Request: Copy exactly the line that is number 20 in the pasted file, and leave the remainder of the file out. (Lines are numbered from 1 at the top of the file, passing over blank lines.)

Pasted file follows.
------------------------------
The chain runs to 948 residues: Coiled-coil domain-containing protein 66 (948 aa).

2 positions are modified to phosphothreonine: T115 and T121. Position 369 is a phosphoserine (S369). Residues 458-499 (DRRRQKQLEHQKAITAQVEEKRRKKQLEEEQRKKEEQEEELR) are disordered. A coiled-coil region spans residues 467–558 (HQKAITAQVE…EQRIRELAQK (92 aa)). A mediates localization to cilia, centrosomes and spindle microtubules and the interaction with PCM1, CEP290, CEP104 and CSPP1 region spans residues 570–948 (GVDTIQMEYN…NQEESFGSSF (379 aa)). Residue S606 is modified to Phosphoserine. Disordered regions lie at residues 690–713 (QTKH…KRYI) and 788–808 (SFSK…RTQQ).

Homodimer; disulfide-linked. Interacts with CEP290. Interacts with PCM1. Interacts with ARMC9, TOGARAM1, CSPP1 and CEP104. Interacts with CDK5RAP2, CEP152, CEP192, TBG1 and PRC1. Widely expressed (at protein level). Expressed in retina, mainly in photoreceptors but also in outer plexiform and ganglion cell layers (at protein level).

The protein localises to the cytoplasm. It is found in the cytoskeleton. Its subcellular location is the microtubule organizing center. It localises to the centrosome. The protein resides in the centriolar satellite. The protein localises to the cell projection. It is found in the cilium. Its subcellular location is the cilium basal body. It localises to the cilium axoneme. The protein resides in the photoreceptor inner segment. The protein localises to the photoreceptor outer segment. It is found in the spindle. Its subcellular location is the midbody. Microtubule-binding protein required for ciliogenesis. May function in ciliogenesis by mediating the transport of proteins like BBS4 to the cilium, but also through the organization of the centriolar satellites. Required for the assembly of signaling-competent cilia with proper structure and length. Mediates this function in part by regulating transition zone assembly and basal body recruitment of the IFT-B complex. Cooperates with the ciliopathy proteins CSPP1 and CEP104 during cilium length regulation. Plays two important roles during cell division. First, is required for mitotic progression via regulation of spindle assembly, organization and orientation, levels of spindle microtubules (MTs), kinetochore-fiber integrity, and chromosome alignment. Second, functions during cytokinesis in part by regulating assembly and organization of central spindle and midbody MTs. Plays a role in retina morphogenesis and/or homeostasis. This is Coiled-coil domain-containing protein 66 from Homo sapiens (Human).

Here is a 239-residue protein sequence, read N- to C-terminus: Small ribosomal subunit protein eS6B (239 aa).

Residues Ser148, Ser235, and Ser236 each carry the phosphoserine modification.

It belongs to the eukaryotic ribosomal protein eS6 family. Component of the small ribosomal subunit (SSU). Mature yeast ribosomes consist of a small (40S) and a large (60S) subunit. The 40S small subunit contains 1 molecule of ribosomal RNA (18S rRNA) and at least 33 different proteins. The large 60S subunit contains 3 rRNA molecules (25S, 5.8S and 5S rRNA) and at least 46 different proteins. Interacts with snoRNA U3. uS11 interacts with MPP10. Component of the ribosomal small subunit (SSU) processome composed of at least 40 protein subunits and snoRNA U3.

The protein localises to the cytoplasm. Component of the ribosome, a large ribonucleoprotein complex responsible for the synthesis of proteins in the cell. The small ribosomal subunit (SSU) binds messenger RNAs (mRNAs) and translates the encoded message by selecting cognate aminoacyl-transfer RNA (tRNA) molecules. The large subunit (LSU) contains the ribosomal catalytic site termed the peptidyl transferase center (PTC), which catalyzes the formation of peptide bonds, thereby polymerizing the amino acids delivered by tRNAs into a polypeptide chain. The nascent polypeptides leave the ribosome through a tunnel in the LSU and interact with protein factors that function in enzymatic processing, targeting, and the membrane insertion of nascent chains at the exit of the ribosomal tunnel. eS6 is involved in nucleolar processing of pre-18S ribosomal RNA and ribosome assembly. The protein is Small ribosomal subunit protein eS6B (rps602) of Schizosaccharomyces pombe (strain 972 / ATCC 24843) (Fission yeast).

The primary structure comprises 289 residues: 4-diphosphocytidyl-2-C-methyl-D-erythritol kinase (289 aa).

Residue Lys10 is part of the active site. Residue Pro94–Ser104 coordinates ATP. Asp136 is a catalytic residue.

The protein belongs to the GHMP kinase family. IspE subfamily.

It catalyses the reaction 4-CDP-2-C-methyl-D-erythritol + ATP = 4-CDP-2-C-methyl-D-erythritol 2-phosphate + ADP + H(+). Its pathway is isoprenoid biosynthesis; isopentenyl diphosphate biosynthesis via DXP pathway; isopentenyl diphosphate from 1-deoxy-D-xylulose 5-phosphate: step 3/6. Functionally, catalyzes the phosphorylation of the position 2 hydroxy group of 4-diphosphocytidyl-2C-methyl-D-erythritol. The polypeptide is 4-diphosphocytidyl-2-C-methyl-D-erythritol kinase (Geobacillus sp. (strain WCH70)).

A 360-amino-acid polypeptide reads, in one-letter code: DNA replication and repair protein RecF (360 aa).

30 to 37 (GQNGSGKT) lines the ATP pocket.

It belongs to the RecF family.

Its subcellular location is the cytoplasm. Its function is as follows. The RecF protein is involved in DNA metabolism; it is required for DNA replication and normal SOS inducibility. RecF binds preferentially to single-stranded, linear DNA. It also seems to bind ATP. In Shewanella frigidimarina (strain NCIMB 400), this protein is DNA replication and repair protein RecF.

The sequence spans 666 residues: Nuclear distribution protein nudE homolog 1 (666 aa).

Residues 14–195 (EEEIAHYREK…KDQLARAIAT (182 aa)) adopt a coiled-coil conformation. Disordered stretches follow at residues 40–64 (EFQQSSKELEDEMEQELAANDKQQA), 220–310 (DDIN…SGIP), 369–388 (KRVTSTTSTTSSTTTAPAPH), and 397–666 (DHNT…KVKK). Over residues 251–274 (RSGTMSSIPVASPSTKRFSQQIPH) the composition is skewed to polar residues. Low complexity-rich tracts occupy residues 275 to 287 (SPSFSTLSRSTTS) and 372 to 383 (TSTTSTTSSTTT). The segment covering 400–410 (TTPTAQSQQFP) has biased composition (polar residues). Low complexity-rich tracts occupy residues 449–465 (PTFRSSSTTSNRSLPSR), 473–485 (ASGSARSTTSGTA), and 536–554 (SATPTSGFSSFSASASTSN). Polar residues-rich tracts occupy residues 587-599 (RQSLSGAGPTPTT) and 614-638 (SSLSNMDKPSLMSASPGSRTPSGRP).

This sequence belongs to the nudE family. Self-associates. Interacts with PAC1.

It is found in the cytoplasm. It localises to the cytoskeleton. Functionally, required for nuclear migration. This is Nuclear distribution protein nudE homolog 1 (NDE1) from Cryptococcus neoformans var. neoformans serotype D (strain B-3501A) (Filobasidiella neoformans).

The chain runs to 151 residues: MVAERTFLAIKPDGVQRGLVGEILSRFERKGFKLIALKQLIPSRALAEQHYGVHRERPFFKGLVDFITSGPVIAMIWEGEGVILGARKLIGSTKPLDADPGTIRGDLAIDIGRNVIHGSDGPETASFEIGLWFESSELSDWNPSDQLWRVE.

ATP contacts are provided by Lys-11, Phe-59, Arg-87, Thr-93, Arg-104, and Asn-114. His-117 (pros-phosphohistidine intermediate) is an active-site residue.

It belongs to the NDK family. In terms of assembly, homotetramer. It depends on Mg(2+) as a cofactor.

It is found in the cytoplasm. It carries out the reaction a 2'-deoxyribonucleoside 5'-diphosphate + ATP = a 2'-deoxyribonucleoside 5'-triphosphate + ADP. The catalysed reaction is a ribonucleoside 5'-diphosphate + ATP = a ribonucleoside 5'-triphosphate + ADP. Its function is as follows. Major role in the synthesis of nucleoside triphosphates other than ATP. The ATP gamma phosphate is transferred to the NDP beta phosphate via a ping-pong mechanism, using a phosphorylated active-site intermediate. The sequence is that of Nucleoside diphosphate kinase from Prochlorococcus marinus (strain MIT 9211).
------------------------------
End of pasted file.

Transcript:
It is found in the cytoplasm. It localises to the cytoskeleton. Functionally, required for nuclear migration. This is Nuclear distribution protein nudE homolog 1 (NDE1) from Cryptococcus neoformans var. neoformans serotype D (strain B-3501A) (Filobasidiella neoformans).